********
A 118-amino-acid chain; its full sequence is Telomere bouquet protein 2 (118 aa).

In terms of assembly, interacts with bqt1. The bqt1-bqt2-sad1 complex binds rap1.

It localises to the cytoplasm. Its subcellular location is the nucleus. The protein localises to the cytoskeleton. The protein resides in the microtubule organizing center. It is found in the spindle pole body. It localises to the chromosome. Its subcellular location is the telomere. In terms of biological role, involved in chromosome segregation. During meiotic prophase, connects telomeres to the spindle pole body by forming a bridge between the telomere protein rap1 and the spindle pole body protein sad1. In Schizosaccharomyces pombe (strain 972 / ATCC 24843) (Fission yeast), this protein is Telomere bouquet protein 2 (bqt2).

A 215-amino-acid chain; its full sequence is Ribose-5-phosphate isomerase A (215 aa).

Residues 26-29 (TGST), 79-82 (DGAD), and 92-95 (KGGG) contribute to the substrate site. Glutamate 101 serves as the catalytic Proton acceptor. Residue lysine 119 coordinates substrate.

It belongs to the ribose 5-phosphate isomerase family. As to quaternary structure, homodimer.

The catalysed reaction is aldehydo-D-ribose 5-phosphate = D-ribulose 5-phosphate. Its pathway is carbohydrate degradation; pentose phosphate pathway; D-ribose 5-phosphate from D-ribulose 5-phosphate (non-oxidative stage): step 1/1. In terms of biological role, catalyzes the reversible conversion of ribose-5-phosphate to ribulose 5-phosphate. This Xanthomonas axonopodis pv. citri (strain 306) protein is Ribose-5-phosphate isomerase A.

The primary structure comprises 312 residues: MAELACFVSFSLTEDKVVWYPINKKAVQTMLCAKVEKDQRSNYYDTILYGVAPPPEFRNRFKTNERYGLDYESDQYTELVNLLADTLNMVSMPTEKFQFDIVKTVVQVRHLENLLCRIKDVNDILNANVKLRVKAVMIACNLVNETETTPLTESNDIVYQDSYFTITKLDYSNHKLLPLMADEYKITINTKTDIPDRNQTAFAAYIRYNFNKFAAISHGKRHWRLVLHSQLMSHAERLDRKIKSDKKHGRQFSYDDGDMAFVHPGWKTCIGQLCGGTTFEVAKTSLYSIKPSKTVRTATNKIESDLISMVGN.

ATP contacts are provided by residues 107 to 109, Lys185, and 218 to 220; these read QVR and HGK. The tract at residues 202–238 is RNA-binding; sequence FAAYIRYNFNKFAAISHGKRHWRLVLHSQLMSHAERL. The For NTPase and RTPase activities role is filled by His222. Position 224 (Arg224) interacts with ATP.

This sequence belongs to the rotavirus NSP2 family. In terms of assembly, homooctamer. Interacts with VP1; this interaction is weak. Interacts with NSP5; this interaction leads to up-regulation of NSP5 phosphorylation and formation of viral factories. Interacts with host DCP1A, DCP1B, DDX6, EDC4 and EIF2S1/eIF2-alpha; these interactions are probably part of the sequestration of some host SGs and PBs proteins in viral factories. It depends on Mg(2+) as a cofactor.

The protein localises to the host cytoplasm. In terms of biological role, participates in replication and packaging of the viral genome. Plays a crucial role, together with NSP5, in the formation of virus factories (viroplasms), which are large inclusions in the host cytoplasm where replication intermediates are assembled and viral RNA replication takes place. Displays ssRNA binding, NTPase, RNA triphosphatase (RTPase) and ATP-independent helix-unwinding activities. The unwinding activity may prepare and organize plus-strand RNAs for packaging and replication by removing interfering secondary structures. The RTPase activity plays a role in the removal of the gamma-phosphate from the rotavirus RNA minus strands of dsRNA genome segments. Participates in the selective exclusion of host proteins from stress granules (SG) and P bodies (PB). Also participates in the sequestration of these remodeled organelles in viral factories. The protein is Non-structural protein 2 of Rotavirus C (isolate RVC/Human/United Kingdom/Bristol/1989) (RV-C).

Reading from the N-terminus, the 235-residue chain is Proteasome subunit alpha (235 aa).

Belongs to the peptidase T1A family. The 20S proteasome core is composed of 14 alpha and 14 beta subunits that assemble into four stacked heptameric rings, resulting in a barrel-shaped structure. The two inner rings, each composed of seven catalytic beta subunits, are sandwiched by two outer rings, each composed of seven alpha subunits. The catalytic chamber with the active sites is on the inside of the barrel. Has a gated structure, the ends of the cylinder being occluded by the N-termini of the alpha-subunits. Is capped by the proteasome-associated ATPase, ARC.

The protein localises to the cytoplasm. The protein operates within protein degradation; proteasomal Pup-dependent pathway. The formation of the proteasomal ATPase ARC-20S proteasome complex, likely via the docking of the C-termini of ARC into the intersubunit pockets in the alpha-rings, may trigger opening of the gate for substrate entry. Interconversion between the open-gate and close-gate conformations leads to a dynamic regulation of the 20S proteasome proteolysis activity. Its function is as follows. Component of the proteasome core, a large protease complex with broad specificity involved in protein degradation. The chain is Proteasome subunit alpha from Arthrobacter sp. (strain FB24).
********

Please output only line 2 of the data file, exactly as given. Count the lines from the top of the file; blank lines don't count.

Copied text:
In terms of assembly, interacts with bqt1. The bqt1-bqt2-sad1 complex binds rap1.